Trends don't come out of a vacuum. Behind every innovation on the runway was an icon or a designer brave enough to try something new--whether it was putting slacks on women, bringing the A-line back, or putting red nail polish on the bottom of a pair of heels, there was someone who tried it first. In our New Style Icons column we will focus on people, objects, and moments that created fashion history. To start off, we're going to take a look at a saucy little innovation in cocktail party fashion: the red dress.
Bill Blass once said “When in doubt, wear red,” and it's not hard to see why. If you're trying to make a statement, you can't top this sizzling shade. Black and white whisper sophistication, but nothing beats red when you want to be bold. After all, this is the color that can literally stop traffic.
What does it mean to be the woman in red? In the West red is a racy color, associated with blood, passion, and lust. Dye didn't come cheap in Renaissance Europe, and so sporting a bright scarlet cloak or a vermilion dress meant you were an aristocrat—or at least the mistress of one.
In China, on the other hand, red is the color of fire, energy, and good fortune. Chinese nobles were just as fond of red as their European counterparts, but their use of different dyeing techniques created a distinctive cherry-colored shade known as “China red” which is still popular today, and the phrase “red China” takes on a whole new meaning when you go to traditional wedding ceremonies, where brides walk down the aisle in ruby-toned gowns.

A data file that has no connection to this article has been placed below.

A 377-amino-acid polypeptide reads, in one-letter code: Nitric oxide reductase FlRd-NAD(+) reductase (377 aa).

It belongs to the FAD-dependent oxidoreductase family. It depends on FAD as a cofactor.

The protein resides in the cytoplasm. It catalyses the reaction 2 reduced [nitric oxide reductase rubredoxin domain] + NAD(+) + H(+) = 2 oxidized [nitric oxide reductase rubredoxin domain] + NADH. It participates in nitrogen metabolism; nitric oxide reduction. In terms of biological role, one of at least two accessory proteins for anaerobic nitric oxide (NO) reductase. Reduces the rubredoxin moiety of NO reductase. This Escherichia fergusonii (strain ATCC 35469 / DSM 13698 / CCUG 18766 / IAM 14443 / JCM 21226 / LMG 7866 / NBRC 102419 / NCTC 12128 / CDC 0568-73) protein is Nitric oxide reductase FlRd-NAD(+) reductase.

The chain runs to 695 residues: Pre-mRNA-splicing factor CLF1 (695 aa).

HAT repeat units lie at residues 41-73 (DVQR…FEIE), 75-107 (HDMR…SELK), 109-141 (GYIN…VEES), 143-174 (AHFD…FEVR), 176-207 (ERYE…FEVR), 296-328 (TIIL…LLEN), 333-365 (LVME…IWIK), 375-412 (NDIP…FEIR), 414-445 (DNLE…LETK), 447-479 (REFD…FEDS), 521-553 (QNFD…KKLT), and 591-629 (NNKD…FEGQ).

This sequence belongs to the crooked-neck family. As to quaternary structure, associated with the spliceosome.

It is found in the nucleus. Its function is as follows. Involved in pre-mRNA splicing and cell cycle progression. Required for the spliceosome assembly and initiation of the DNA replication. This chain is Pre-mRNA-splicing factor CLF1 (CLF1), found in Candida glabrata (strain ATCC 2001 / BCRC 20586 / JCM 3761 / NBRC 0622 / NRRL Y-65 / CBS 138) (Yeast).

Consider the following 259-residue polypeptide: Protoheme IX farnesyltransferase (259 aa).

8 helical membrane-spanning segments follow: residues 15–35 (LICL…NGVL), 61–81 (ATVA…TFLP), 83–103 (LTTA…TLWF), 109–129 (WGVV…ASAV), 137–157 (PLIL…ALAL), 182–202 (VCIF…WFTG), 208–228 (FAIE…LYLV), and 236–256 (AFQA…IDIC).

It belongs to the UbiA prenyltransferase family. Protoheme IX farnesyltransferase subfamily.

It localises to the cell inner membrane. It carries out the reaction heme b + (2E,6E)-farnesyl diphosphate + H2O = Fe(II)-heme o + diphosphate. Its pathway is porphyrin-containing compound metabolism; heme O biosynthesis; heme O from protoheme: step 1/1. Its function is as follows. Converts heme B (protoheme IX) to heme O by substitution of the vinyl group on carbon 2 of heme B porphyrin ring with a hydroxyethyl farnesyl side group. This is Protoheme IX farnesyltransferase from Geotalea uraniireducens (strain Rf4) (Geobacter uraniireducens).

The glamor of red spread in the 1940s and 1950s, when the starlets of the silver screen made a bright red lip the symbol of femme fatales everywhere. Jane Russell and Marilyn Monroe wore matching scarlet sequins—with nails and mouths to match—when they played sexy show girls in “Gentlemen Prefer Blondes,” and classic fashion icon Audrey Hepburn made a bold cinematic entrance when she sported a red Givenchy evening gown and a diamond choker in “Funny Face.”
In 1959, an up-and-coming designer by the name of Valentino Garavani bet everything on red when he opened his debut collection with a tulle dress in a striking shade that mixed magenta, yellow, and black. The rest, as they say, is history. “Valentino red” was a smash hit, and by the 1960s celebrities like Liz Taylor and Audrey Hepburn were sporting it all over Hollywood.
Red is still the go to shade for the power set, from Chinese emperors and Spanish courtiers to modern royalty and heads of state. Princess Diana made it her signature color, and it's seen its share of time in the Oval Office. Nancy Reagan was known for her red pants suits, and Michelle Obama—one of the chicest First Ladies in history—turns heads and sets tongues wagging when she wears red designer dresses to state dinners. Who can blame her? When your date is the President, neutral shades just won't do.
Even in the “we've seen everything” era of the 21st century, red still has the power of shock and awe. Whether you think of blood, fire, or jewels when you see red, you can't deny that it gets your heart pumping. So the next time you're tempted to reach for that little black cocktail dress, why not go for scarlet instead? You're definitely in good company!